I board a red-nosed plane in the beginning of summer, to reunite with cousins and learn some more. It carries me across the sea, to the place that makes me hesitate before each flight back. A piece of my soul hides in these craggy fields, like a faerie searching for lost magic. It hums the song of the honeybees that glide through the glade, spreading pollen across the everlasting meadows. A forgotten tale is nestled in the crevice between every stone. It speaks of a vibrant and immortal heritage, the blood of clans spread across seas.
As a young girl, I learned the meaning of my name, and few children beheld their signature with such pride. "Éirinn go Brách," my mother spoke to me, "you are named after the emerald land across the sea; the birthplace of your grandmother, the true home of your family, under the sun that gave your fair eyes and freckled skin."
All this is true, and it becomes a part of me.
The extra space in my library disappears with time. Devoted to the land of saints and scholars, it fills with the works of Lewis, Heaney, and Yeats.
I stand here on the seaside now, smiling against the gentle rain. A wild love brought me to this place, and it will bring me back soon enough. A castle stands behind me, as old and ancient as time can tell. I've lost something within it, whilst searching for something else. An old language rests on the tip of my tongue. It survives in pockets across the raging sea, and thrives nevertheless.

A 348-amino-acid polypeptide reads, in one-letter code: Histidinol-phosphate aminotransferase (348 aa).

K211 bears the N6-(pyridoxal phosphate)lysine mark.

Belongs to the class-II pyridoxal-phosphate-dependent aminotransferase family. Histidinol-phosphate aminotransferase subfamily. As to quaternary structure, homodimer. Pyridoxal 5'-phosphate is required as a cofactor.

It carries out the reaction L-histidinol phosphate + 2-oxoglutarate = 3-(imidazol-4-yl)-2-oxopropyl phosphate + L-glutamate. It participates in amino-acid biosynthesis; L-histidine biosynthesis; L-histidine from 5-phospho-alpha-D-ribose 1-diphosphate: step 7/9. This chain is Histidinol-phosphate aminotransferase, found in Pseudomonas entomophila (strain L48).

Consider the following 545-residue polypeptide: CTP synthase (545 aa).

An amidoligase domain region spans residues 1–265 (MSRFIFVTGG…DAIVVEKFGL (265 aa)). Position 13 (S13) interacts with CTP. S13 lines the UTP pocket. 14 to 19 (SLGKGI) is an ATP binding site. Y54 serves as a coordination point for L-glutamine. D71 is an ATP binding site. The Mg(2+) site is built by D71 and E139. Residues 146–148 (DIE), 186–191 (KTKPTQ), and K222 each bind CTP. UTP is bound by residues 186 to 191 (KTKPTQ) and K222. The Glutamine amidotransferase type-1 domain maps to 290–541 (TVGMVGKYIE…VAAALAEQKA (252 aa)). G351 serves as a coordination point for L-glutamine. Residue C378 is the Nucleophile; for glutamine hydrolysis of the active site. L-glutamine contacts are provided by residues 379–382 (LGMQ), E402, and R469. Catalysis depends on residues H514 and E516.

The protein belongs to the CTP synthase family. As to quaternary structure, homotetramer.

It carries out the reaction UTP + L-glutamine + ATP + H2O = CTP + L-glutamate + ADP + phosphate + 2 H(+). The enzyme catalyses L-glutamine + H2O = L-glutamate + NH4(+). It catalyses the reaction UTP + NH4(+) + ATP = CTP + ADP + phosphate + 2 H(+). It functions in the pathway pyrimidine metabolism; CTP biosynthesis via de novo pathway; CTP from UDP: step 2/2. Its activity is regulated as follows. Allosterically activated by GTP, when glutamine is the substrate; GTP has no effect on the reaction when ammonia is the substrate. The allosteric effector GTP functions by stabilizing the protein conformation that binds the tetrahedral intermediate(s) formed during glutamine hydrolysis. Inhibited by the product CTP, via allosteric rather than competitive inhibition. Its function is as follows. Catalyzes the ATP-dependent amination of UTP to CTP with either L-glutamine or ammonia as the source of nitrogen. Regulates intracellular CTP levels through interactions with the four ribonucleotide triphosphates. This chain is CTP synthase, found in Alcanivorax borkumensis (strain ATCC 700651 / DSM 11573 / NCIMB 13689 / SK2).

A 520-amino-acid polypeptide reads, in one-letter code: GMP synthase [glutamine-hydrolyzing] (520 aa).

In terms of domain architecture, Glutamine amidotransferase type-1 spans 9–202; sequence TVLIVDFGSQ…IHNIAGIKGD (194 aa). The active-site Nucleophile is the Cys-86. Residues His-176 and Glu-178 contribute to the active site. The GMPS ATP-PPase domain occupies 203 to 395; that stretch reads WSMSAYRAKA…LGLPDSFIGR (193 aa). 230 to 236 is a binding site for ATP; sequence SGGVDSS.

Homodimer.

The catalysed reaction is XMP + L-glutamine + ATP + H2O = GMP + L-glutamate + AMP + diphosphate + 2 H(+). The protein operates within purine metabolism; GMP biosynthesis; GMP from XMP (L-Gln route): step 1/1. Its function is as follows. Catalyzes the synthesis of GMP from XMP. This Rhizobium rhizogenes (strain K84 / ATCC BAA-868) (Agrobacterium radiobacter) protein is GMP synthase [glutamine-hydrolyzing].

~ Erin E. Forbes
(an essay dedicated to my culture)
Where I come from...
I am from a little village—a place not too close or too far from Manhattan. It’s a small town, a hipster sort of place, which the city-dwellers migrate toward on the weekends. Artisan cafés, antique barns, and boutiques hide behind the windows of colorful storefronts. There is an overabundance of coffee shops, each one suitable for a different person or mood. The weekenders frustrate a lot of the locals, while others find pride and entertainment in the art of recognizing these foreign characters in public.
My house can be found on a rural, winding road, which does not boast a single row of center lines. My father always complains about this, since the tourists never remain on the proper side of the street. Horses and cows are scattered between the pastures, while red foxes hide in the bushes beside the flood drains. It is a perfect place to remain—not too far from civilization, but far enough for the peace that comes with distance.
An old tree stands on the edge of the meadow, which holds my house in the palm of its hand. Its branches reach toward the field of clover, like a person who wishes to dance in the sunlight of the open space. I’m not sure what type of tree it is—the bark is quite rough, and salamanders like to hide between the roots. Even before the sage-colored house was built on the top of the hill, the tree reached out with arms of welcome.
I wander down there at least once a week now, on foot or the back of my chestnut mare. I can never manage to pull myself up into the branches, without hanging like an animal with my arms wrapped around the trunk. It was crowned “the sloth tree” for this very reason, much to the wit and amusement of my brother.
In the midst of rural countryside, it has become a sort of gathering place, where friends meet under the light of the afternoon. Even when no one stands under the branches, I swear the laughter remains, with the faint scent of daisies and whisper of autumn.
(a bit of work from my creative writing course)
~ Erin E. Forbes
Erin Forbes is the young author of the Fire & Ice book series. When she was sixteen years old, she published the first installment in the
Follow me on social media!